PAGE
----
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Halvorson Shoots Back At Opponent Jackson Jr.

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Halvorson Shoots Back At Opponent Jackson Jr.

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Halvorson: SuperPAC a Referendum on Jackson

Former Rep. Deb Halvorson, challenging Rep. Jesse Jackson Jr. in the 2nd District, says a SuperPAC's interest in her opponent is part of a bigger question about his ethics.

Jackson Reacts to SuperPAC's Interest

The Houston-based Campaign for Primary Accountability plans to try and unseat three Chicago-area members of Congress in the upcoming primaries, and in the 2nd District they've taken aim at Rep. Jesse Jackson Jr.
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Congressional candidate Debbie Halvorson on Tuesday shot back at opponent Jesse Jackson Jr. for his remarks about a Super PAC targeting incumbents.

Halvorson joined three South Side pastors to criticize Jackson's behavior, saying he wants to be a national figure more than he wants to help the 2nd District residents.

"Has he ever asked for our vote?" said Bishop Lance Davis from Dalton. "Not until now, no."

Indeed, Jackson told reporters Thursday he has "never run so hard" in an election. A billboard in Chicago shows a photo of Jackson with President Barack Obama and reads "Jackson for Congress: Together, fighting for you."

"I think the photos were taken separately, not at a joint photo session," said Jackson spokeswoman Kitty Kurth of the billboard. The campaign received permission to use it.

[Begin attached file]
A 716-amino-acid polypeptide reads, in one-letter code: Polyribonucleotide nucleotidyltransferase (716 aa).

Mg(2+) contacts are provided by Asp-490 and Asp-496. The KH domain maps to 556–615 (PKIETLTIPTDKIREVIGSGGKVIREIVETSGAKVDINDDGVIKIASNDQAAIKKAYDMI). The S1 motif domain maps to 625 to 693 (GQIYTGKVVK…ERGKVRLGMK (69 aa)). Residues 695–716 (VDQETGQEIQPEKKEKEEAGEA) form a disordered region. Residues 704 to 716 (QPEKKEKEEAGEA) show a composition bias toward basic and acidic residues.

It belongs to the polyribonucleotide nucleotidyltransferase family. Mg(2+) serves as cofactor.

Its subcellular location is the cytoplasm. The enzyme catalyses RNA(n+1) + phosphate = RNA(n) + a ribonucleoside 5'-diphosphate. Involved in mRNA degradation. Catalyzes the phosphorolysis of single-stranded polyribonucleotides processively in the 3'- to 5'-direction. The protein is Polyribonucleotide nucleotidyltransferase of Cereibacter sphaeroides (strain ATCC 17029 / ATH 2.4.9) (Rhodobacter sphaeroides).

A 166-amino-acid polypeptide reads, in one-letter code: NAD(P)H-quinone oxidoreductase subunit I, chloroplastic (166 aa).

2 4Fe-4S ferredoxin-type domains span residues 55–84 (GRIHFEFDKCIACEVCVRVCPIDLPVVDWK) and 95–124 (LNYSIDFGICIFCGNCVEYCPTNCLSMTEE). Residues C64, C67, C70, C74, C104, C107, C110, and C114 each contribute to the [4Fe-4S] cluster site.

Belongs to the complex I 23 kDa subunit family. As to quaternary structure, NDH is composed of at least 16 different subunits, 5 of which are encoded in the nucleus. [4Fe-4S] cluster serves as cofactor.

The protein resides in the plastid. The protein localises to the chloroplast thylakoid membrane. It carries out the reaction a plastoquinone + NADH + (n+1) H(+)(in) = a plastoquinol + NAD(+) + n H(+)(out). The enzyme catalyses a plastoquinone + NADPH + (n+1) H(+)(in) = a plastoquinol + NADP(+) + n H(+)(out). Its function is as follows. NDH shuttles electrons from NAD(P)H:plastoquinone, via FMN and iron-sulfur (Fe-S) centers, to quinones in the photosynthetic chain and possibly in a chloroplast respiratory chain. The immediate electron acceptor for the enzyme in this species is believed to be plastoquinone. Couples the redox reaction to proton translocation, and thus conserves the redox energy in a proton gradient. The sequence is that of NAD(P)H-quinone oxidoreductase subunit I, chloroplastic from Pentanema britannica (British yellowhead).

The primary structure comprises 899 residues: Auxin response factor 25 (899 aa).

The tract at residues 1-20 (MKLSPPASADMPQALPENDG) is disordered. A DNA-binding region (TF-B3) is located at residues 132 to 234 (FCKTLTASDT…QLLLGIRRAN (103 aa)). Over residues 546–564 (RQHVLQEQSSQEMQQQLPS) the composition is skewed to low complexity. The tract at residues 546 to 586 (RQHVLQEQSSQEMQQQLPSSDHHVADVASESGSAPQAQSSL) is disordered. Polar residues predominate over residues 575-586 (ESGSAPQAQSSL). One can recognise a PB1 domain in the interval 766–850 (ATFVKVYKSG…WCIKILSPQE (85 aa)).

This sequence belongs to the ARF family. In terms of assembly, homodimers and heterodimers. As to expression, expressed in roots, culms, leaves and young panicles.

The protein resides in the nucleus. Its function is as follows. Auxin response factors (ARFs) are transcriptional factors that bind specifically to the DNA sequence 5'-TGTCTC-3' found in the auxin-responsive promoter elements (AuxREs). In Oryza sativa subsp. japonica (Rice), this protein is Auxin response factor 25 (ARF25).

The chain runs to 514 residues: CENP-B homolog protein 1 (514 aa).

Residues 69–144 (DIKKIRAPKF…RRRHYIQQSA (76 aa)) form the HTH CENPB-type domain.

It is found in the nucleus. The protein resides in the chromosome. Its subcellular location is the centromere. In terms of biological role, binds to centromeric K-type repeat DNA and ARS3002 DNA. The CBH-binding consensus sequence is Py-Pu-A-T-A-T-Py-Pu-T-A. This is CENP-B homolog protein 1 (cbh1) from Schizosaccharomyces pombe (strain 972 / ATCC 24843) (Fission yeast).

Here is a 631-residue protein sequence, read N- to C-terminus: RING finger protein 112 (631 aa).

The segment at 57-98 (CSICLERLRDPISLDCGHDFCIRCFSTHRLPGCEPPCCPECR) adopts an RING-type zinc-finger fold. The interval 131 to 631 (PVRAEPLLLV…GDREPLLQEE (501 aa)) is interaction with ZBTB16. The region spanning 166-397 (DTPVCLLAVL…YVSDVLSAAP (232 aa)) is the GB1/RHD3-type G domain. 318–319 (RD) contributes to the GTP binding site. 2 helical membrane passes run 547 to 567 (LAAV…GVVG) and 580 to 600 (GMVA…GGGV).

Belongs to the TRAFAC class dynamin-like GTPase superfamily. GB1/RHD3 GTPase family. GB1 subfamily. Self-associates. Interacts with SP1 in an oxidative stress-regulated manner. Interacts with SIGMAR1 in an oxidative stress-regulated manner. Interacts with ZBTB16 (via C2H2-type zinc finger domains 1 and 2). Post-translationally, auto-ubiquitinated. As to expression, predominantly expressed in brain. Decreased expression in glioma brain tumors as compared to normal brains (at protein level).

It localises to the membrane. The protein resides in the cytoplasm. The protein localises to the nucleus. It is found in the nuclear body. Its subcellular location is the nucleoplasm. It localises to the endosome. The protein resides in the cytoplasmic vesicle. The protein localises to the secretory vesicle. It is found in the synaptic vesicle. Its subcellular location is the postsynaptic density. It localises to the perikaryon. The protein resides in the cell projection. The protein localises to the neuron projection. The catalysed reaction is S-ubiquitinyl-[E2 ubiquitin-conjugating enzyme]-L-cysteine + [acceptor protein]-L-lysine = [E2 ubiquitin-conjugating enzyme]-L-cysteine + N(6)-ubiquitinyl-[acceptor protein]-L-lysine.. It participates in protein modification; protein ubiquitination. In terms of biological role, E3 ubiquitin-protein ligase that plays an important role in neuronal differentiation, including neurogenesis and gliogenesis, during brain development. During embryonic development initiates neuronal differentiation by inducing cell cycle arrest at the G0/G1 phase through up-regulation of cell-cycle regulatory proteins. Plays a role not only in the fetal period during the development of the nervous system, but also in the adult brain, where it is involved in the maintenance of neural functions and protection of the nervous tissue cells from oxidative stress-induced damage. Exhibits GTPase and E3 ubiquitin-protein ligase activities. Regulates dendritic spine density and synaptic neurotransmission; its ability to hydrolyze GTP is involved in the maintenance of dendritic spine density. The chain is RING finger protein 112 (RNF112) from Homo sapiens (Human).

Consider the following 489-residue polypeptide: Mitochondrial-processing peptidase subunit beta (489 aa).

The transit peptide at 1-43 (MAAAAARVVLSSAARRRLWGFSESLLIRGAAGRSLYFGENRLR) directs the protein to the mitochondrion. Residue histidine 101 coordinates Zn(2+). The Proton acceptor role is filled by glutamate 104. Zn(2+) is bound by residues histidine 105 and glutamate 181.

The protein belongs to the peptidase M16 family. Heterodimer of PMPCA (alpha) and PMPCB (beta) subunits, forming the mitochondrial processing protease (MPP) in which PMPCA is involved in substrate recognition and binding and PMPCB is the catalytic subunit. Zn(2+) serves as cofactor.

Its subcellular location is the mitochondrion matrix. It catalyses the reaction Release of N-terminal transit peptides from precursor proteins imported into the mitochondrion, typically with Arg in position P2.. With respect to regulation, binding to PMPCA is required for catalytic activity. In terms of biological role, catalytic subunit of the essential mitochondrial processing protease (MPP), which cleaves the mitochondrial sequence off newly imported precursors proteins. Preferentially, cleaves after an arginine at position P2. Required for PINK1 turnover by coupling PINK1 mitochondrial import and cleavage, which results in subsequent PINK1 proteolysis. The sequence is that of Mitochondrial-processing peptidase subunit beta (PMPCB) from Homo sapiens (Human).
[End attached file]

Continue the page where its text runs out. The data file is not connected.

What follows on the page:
After appearing Tuesday at the Highland Tudor Manor to deliver Valentine's Day balloons and flowers to seniors, Jackson told reporters he questions why Halvorson is getting help from a Texas-backed Super PAC.

 “I’ve encouraged my opponent to denounce the Super PAC," he said.

“This Super PAC is certainly no friend of Democrats," Jackson said in an email this week. "They are anti-Obama, anti-labor, anti-health care reform, I call upon Debbie Halvorson to actively and strongly denounce them and ask them to go back to Texas.”

Local reports have said Halvorson is giving him a run for his money, and Tuesday she pulled out all the stops.

“He thinks the Super PAC is trying to buy a House seat," she said. "I think the question is did he try to buy a senate seat?”

Jackson said in his own Q&A with reporters that he's moving past the ethics investigation and looks to Newt Gingrich's presidential race for inspiration that anything is possible. 

“To those who say the upside is gone, I look at Newt Gingrich and I am motivated and inspired what I could become," Jackson said. "When I think about  those who have tripped and stumbled and bounced back – we measure champions not by how quickly they get knocked  down, but how quickly they get up. This too shall pass. This cloud shall pass.”

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